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Musical Worship at Home

Updated: Jun 19, 2020

"We can't sing in church?!? But I miss it so much!"

I know many church music directors have heard similar sentiments expressed to them lately. It's a hard time, for sure, and while I don't want to gloss over the difficulty here, I do want to give some practical ways that you can help lead your congregation toward worshiping with music at home. (Need a website to send your congregation to? Here's a link to a webpage that I made especially for sharing these ideas with your church members.)

Online playlists of songs that you regularly do in worship can be really helpful for folks that want to continue with the songs they are familiar with, but might not have access to them easily. For fun, I've found a few playlists below in different styles that might get things started for you:

Particularly for families with kiddos, DIY instruments can help you make music with things you have at home. Here's a Pinterest board full of ideas.

Write your own psalm. Psalms are a literary form, and with some guidance, you can write out your own psalm of praise, lament, or a mix of the two. Here are some resources that can help folks write their own psalms.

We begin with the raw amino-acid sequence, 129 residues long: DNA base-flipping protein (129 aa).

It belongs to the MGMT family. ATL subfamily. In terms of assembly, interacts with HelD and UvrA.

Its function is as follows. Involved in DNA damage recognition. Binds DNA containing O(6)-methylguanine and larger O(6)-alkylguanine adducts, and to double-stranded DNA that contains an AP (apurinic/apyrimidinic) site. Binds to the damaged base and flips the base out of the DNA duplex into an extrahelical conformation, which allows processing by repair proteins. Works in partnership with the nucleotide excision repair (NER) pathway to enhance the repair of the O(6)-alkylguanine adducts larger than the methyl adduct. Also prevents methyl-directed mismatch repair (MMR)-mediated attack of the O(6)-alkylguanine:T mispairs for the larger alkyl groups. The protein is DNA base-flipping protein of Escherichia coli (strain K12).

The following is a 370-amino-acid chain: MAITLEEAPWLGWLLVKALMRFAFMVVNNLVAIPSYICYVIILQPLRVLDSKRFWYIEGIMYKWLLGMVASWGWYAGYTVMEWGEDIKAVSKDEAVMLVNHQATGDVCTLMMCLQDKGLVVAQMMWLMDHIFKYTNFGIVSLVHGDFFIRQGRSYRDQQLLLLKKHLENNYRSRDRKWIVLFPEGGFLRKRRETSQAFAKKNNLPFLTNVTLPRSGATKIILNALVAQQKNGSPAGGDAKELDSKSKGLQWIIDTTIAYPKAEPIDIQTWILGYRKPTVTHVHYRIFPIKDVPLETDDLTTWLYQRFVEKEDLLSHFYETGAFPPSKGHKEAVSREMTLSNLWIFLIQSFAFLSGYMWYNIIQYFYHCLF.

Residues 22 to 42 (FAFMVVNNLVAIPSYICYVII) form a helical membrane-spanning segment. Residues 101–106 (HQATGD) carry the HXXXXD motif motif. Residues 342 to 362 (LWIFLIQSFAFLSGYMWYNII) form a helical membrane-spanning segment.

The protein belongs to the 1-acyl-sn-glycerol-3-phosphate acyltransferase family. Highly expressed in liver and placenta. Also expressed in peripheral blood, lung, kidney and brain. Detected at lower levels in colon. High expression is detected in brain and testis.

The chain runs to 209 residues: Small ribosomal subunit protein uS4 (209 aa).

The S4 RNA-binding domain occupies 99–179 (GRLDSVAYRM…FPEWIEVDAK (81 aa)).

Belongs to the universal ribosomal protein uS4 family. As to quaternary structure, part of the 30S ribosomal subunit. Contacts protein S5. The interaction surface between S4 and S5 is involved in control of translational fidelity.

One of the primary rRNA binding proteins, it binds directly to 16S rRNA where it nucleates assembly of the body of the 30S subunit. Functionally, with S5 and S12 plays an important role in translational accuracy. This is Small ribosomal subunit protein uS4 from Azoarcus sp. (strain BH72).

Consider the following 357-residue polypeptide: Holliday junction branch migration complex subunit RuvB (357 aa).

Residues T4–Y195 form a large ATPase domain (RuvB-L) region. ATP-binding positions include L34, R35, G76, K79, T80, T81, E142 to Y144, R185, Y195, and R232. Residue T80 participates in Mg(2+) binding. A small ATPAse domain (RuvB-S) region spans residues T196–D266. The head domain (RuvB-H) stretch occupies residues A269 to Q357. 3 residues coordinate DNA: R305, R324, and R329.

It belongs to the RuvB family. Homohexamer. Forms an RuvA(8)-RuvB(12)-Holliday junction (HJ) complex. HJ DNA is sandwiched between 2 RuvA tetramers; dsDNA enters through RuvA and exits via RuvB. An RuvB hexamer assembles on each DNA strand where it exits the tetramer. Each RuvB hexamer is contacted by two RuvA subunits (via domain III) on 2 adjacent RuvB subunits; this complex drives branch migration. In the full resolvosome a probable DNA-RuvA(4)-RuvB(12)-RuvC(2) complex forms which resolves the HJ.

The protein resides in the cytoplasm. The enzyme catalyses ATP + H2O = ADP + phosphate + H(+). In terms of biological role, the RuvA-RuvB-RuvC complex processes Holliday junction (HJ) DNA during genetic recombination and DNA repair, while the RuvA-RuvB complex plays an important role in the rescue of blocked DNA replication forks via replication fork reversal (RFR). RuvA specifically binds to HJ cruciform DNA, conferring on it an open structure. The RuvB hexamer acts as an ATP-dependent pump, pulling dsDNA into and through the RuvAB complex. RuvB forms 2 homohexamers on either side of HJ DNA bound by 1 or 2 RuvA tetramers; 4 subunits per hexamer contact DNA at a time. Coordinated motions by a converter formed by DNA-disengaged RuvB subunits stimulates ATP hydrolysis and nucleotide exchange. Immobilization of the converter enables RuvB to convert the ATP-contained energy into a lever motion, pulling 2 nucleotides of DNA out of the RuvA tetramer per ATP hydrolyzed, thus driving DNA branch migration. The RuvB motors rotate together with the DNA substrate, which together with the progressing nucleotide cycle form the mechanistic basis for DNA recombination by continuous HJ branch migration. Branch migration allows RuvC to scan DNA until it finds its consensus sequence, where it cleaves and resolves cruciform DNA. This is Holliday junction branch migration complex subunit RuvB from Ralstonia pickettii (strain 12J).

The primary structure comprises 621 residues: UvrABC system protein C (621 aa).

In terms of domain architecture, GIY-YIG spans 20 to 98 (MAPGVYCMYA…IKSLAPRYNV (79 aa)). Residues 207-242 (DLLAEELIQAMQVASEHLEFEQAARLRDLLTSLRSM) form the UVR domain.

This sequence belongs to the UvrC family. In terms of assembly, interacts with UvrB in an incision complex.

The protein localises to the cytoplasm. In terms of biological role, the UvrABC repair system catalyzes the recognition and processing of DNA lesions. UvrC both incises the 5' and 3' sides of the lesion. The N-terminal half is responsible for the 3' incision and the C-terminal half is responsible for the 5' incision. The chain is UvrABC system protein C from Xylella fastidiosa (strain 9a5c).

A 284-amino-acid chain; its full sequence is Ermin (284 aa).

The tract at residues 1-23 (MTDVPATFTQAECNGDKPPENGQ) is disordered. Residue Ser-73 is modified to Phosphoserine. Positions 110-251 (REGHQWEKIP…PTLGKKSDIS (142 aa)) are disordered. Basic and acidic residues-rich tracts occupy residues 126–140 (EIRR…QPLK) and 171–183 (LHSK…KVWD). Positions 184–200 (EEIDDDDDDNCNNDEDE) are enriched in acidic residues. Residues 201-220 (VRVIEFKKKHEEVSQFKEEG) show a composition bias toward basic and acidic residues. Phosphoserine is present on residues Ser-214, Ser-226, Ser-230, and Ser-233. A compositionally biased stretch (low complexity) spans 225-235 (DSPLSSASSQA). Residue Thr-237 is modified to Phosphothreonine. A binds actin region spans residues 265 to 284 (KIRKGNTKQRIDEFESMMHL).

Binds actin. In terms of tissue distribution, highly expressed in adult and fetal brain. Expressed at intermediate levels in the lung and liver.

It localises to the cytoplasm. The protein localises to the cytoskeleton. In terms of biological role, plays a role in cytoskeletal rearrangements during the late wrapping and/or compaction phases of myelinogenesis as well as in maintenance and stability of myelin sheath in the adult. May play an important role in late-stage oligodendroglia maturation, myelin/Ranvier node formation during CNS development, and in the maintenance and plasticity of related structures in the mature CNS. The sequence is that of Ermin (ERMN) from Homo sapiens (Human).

Sing familiar songs from childhood. This is a great time to remember songs that carried you through your formative years. Those simple songs contain a lot of truth, and remembering fond things from our early days can be healthy and cathartic. I still remember the first solo I sang in church as a very young child, and that song brings both comfort and happy memories.

Ask friends and family what their favorite songs are and learn them! This is a great time to learn new things. Perhaps you will find a new favorite!

These are just a few ideas for ways that church members can use music in their own homes. It can still be incredibly daunting for non-musicians to make their own music, though, so I suggest you might also consider telling stories to your people about your early days as you were learning how to play or sing, and your early days as a worship leader. We can often forget that those who have been leading us were once beginners, too.

As you continue to lead in these trying times, I hope that you are also using music as a means to lament and worship as you need. Those two things can seem disconnected, but when our laments are connected to worship, they help us to hand over our sorrows to the God who can carry them.

You, my ministry colleagues, are continually on my mind.

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